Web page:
Use this URL to cite or link to this record in EThOS: https://ethos.bl.uk/OrderDetails.do?uin=uk.bl.ethos.749823
Title: The effect of psychological and biological factors on financial choices
Author: Wang, Di
Awarding Body: University of Southampton
Current Institution: University of Southampton
Date of Award: 2018
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Abstract:
The purpose of this thesis is to investigate the effect of psychological and biological factors on personal and household financial choices, which include asset allocation, wealth accumulation, pereference heterogeneity, and particular financial behaviours. The psychological factors include cognitive abilities and personality traits. The first paper (Chapter 2) studies the effect of cognitive abilities on household portfolio choice with respect to assets shares and diversification. I use survey data from the Health and Retirement Survey (HRS) and English Longitudinal Survey of Aging (ELSA), which measure cognitive abilities, wealth composition, and detailed demographic information on aging populations in the US and the UK, respectively. I find that cognition is negatively associated with the percentage of investment in safe assets, but positively associated with the share of financial assets in retirement accounts. For households with low and median levels of financial wealth, these relationships are uniformly significant. However, the results do not support cognition as a predictor of the proportion of investments in risky assets. In addition, cognitive abilities are positively associated with the level of asset portfolio diversification. I discuss several possible explanations for why individuals engage in this portfolio shifting strategy and provide some practical implications. The second paper (Chapter 3) investigates the effects of perfectionism on tolerance of financial risk and on wealth accumulation, and explores the possible channels through which these effects occur. Perfectionism encompasses two essential facets: strivings and evaluative concern. Financial risk tolerance is a subjective function of the financial risk that an investor can accept. I implement a cross-sectional study with an online survey sampling of 661 US residents. First, perfectionistic striving is positively associated with financial risk tolerance, but perfectionistic concerns have no impact on financial risk tolerance. Second, the positive link between perfectionism striving and financial risk tolerance is consistent in different demographic subgroups, based on gender, aging, religion, and marital status. Third, perfectionistic striving (concern) positively (negatively) predicts liquid wealth mediated by investment knowledge. Furthermore, investment knowledge, and investment knowledge followed by liquid wealth are two channels through which striving and evaluative concern affect risk tolerance. Finally, perfectionistic concerns inhibit gambling expenditures. This study extends the understanding of the influence of perfectionism on individual financial well-being. Circadian rhythm is the 24 hour-cycle biological process of living beings. The third paper (Chapter 4) examines the effect of chronotype on delinquent credit card payments and stock market participation through preference channels. Using an online survey of 455 individuals who have been working for 3 to 8 years in companies in mainland China, the results reveal that morningness is negatively associated with delinquent credit card payments. Morningness also indirectly predicts delinquent credit card payments through time preference, but this relationship only exists when individuals` monthly income is at low to average level. On the other hand, financial risk preference accounts for the effect of morningness on stock market participation. Consequently, an additional finding is that morningness is positively associated with financial risk preference, which contradicts previous findings in the literature. Finally, based on the empirical evidence, I discuss the plausible mechanisms that may drive these relationships and the implications for theory and practice. The current study contributes to the literature by examining the links between circadian typology and particular financial behaviours of experienced workers.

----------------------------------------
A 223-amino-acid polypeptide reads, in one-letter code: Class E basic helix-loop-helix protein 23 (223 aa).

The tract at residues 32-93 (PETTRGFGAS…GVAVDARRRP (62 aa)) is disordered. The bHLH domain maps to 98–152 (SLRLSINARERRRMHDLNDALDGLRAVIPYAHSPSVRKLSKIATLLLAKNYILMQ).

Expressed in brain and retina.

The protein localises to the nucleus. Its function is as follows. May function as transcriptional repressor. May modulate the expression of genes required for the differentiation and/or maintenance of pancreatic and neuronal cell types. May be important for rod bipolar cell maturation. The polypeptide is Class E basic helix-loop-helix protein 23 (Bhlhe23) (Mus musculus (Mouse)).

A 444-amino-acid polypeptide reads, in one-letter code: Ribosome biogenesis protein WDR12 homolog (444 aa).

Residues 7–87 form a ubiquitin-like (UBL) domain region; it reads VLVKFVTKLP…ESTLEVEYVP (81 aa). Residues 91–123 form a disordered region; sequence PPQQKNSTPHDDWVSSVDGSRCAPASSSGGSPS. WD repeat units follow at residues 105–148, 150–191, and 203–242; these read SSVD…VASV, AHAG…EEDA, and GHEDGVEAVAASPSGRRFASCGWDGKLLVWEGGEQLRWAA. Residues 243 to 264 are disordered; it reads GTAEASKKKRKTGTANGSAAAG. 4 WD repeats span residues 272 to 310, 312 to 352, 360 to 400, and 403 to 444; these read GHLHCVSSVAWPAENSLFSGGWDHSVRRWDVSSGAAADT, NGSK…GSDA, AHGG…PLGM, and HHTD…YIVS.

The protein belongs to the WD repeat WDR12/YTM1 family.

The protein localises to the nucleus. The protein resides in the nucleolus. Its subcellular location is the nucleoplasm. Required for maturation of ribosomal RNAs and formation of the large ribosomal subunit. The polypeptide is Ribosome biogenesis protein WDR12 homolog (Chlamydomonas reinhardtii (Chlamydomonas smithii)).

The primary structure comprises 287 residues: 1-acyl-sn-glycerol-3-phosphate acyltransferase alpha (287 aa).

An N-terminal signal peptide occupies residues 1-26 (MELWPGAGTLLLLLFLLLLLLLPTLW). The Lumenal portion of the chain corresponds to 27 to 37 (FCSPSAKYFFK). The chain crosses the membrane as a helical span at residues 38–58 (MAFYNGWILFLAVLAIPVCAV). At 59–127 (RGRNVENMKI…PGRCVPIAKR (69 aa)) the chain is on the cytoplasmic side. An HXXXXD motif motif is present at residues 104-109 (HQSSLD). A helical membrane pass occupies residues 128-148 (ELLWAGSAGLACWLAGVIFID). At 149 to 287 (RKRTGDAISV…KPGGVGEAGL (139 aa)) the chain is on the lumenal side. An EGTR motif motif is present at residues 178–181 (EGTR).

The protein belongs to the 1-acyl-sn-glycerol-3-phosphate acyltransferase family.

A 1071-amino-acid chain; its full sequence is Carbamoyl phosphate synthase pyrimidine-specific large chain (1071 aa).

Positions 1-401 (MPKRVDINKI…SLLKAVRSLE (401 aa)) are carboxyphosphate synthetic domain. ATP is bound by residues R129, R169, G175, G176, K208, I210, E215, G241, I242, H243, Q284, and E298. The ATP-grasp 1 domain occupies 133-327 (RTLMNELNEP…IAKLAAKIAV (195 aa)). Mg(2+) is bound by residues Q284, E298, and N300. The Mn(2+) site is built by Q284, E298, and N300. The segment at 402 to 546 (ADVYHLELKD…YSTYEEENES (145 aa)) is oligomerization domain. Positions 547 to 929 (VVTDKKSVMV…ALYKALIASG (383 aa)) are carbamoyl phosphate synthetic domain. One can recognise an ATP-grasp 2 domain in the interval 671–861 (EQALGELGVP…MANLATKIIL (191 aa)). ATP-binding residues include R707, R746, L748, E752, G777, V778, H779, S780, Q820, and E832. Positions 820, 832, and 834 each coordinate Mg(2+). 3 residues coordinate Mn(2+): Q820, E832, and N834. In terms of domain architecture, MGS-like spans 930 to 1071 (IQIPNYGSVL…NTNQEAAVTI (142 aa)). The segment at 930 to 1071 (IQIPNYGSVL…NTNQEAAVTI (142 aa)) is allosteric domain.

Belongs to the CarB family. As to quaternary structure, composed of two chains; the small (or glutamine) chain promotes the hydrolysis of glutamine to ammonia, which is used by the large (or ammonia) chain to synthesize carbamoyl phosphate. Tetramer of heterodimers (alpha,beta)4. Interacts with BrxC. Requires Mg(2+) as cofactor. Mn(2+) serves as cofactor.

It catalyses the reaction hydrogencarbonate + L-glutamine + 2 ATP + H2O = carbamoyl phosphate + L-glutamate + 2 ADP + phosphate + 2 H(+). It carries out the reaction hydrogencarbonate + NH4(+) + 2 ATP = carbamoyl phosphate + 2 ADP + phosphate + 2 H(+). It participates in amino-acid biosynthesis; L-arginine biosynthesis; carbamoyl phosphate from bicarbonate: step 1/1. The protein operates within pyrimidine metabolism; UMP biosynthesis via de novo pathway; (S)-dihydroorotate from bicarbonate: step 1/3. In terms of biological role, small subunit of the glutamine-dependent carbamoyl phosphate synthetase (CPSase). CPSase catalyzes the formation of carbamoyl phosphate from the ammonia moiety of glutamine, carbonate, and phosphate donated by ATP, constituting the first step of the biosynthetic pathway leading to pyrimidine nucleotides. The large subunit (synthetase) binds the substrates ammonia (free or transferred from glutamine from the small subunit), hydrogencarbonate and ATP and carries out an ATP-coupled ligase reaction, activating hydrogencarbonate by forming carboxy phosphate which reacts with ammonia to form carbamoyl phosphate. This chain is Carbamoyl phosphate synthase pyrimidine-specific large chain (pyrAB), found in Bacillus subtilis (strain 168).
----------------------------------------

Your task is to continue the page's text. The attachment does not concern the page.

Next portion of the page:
Supervisor: Mcgroarty, Francis Sponsor: Not available
Qualification Name: Thesis (Ph.D.) Qualification Level: Doctoral
EThOS ID: uk.bl.ethos.749823  DOI: Not available
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